For years Micron Technology, Inc. (MU) struggled on the stock market as both competition and demand in the personal computer (PC) market took its toll on the chip maker.
Now the company is experiencing a bit of a renaissance, and the stock has been trending higher on genuine business growth.
In my mind, if Micron Technology is experiencing improved business conditions, it’s a positive indicator for almost everything else. This $34.0-billion company has really had a tough time since the technology bubble burst in 2000.
But the position broke out strongly at the beginning of last year. In January of 2013, the stock was trading for just less than $7.00 a share. Now, it’s more than $30.00 and is in a solid uptrend.
The company’s stock chart is featured below:
Chart courtesy of www.StockCharts.com
In its most recent quarter, the company’s third fiscal quarter of 2014 (ended May 29, 2014), revenues grew 72% over the same quarter of the previous fiscal year to $3.98 billion.
Earnings were $806 million compared to $43.0 million.
Micron Technology recently acquired a Japanese chip maker, and as the company’s share price action illustrates, investors are more enthusiastic about the memory chip business.
This stock is not expensively priced, and it likely has more near-term legs in this market.
The business cycle is slowly changing, and so is investor sentiment. The semiconductor industry is notoriously volatile and boom-and-bust, but if business conditions are improving for Micron Technology, then there certainly is more optimism regarding the dynamic random access memory (DRAM) market.
Intel Corporation (INTC) recently surged on the stock market after the company raised its guidance, and this is important because its last few quarters were pretty uninspiring.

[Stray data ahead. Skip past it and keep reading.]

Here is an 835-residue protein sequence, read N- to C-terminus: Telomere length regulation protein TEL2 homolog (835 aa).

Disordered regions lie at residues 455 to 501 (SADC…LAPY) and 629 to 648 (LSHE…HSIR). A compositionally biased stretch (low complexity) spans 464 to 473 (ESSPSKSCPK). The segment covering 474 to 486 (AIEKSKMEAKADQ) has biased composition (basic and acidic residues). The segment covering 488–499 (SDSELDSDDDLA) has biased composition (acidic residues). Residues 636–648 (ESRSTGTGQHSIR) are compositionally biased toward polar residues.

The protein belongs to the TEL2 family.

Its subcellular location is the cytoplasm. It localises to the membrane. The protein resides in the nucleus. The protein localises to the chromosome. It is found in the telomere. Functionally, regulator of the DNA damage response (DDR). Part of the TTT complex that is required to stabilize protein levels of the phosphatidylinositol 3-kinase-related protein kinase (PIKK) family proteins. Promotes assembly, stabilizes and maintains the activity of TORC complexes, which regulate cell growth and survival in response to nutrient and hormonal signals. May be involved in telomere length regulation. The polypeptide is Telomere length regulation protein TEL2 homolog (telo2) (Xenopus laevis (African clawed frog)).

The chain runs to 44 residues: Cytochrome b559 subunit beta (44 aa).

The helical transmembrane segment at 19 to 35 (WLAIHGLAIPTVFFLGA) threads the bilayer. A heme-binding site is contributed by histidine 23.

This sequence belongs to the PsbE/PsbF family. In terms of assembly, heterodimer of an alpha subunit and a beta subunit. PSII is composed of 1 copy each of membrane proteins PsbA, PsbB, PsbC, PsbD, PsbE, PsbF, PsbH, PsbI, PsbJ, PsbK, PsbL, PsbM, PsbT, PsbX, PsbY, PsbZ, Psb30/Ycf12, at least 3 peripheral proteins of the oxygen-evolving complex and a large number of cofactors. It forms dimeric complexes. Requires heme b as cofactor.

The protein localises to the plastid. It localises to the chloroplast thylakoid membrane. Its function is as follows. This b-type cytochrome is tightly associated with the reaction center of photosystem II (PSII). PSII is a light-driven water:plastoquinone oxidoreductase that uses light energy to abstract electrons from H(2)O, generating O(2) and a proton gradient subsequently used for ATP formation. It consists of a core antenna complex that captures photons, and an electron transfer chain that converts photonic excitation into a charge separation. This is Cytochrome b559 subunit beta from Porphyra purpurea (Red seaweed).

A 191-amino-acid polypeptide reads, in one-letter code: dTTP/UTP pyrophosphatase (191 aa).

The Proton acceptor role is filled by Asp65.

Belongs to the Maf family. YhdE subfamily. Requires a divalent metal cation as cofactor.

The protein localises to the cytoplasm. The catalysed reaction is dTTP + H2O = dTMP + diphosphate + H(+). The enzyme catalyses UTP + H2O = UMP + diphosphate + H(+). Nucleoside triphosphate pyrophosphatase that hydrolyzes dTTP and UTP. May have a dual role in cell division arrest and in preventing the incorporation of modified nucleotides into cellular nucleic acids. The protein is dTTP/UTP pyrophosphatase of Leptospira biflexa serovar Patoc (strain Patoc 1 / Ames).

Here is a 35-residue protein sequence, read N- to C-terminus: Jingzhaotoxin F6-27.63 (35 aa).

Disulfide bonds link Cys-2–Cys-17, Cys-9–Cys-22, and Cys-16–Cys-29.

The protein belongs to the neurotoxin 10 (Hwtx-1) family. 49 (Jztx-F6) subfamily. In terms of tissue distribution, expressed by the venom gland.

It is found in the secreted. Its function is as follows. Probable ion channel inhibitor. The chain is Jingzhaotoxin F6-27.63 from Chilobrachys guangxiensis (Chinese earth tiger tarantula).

Intel is not a big growth story, but that doesn’t mean that the position can’t move. The company’s dividend yield is currently around three percent and earnings estimates have been going up across the board.
The resurgence in enthusiasm for the PC is reflected in the corporate financial results of Micron Technology and Intel. It’s most definitely worthwhile following these companies’ earnings results, and Intel in particular.
Given current information and broader market dynamics, I think both these positions can keep ticking higher throughout the bottom half of 2014.
Intel is not expensively priced, and while the stock is up almost 20% in the last month, big investors like the company’s earnings security and dividend.
There is a bit of momentum in these large-cap semiconductor manufacturers, and its reflected both operationally and on the stock market.
Improved business conditions for PCs are a noteworthy development for the broader economy.
Perhaps the best way to play this developing resurgence is through a complementary enterprise, as the semiconductor business will always be highly volatile.
Microsoft Corporation (MSFT) is a mature company that’s not expensively priced and has also been going up since the beginning of 2013. (See “How to Create a Winning Portfolio in a Market at Its Highs.”)
With a forward price-to-earnings ratio of approximately 14.6 and a 2.7% dividend yield, it’s likely that this position will keep ticking higher as well.